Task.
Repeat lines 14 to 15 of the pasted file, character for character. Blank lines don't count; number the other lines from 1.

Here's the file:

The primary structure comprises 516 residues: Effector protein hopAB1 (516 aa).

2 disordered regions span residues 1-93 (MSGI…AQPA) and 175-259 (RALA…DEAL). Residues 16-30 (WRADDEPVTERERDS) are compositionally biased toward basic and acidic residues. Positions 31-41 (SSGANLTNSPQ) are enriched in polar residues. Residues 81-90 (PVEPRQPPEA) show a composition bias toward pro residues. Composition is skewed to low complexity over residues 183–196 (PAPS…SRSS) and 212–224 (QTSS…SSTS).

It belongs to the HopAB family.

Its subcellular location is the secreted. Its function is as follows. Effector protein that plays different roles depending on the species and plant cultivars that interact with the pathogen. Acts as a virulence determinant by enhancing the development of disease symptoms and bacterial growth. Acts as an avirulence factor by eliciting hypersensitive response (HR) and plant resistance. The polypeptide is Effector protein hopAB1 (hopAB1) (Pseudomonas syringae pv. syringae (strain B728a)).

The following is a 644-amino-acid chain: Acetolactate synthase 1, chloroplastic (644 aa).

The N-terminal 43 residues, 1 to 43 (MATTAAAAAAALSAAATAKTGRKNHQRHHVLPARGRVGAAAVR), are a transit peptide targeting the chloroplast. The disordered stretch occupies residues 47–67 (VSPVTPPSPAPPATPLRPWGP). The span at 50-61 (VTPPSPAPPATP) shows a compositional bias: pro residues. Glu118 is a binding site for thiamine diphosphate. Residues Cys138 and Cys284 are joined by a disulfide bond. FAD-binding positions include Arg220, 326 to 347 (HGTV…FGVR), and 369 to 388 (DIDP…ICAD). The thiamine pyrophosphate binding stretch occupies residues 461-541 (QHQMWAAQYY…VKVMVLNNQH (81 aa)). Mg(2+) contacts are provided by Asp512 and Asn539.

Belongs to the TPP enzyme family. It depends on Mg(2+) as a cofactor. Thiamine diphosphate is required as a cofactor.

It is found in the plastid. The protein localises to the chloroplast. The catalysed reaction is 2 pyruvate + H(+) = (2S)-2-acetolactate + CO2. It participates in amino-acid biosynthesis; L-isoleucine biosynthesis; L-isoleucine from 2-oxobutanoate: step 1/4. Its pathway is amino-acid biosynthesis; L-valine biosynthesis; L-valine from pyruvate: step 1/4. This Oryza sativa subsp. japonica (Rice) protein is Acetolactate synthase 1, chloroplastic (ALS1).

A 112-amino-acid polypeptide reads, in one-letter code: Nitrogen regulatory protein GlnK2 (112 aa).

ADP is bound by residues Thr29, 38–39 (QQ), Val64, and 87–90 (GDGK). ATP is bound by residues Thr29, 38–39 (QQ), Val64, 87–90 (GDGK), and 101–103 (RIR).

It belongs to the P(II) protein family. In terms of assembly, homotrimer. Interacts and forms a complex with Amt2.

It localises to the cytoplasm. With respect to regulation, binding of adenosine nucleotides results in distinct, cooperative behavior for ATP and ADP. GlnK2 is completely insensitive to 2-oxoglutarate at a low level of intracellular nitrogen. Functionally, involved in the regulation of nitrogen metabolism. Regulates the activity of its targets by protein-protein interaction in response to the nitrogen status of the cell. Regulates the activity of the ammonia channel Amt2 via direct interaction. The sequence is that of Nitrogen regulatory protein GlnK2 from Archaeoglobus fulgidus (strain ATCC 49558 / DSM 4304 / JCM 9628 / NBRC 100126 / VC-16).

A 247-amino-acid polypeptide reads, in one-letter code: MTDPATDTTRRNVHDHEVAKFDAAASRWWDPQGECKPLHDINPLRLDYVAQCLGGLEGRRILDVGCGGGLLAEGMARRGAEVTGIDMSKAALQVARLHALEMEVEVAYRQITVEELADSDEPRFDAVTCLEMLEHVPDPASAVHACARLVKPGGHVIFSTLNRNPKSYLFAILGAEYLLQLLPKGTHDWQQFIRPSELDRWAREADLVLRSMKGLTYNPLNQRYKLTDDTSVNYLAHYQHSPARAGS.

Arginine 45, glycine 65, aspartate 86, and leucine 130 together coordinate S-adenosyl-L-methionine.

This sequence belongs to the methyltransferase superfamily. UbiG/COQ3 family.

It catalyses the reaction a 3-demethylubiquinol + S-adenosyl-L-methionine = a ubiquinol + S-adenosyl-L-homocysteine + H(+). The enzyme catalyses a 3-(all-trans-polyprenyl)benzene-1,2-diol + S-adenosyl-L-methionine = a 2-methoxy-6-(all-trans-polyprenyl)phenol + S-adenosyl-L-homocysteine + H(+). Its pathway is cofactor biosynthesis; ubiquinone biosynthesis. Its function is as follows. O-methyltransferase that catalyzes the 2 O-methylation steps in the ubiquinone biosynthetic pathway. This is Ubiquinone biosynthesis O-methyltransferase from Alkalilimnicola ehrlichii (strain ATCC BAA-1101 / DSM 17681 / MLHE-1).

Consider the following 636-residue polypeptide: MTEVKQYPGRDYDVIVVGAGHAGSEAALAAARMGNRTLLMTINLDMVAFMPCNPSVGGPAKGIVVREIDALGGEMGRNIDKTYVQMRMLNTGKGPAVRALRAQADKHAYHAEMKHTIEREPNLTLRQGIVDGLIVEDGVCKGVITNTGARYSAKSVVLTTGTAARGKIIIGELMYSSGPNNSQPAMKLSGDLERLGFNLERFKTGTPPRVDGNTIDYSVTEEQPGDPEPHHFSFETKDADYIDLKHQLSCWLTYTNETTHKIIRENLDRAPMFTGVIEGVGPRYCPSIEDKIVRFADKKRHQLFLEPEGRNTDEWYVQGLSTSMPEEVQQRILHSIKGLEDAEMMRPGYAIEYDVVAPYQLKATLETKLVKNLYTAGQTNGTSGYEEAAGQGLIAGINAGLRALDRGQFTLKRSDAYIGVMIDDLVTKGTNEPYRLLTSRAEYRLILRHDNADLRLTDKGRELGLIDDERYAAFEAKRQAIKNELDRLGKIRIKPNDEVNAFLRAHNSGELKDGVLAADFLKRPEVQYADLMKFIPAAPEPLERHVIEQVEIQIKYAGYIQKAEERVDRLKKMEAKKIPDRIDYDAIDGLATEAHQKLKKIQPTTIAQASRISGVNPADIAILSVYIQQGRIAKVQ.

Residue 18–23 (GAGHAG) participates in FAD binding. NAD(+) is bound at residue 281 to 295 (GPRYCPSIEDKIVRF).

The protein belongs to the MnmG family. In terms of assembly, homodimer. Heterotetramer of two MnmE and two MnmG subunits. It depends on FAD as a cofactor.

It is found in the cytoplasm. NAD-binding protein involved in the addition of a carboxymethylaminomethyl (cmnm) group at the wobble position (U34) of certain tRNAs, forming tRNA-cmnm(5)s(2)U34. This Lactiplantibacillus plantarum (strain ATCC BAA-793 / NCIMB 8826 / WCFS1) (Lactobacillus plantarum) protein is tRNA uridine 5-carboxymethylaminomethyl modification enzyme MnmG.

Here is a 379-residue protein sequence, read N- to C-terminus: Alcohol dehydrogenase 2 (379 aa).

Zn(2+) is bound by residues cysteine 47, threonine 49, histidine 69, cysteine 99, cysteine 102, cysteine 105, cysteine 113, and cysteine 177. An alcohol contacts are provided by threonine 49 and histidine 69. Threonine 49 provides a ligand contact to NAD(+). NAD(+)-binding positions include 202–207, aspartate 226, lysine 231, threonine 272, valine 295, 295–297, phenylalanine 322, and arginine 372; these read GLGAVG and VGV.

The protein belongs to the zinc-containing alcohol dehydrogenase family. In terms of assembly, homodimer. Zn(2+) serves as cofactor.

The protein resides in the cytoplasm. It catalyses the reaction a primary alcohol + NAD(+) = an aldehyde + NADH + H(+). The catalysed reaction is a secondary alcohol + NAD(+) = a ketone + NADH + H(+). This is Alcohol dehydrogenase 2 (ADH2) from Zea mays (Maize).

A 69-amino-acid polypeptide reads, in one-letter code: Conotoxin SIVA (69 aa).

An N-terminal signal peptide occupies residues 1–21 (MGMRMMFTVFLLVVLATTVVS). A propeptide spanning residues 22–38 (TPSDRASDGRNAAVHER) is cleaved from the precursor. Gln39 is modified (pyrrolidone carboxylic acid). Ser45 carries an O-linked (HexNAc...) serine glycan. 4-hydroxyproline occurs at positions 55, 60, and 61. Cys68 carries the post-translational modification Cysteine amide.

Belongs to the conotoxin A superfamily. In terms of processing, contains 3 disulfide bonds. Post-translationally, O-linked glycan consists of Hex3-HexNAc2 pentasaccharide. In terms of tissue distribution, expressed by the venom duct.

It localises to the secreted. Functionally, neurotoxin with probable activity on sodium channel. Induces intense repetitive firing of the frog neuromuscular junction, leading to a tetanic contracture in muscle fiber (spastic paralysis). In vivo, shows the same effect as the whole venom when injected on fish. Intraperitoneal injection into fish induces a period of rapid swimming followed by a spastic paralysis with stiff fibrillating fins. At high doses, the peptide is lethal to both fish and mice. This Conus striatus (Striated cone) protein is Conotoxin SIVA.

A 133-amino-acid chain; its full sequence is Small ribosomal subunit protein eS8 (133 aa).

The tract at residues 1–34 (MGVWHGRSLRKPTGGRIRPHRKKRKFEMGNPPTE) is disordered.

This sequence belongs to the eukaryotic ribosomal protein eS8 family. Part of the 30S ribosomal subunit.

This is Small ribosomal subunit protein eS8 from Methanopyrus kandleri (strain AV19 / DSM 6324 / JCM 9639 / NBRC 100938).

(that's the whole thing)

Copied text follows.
Arginine 45, glycine 65, aspartate 86, and leucine 130 together coordinate S-adenosyl-L-methionine.

This sequence belongs to the methyltransferase superfamily. UbiG/COQ3 family.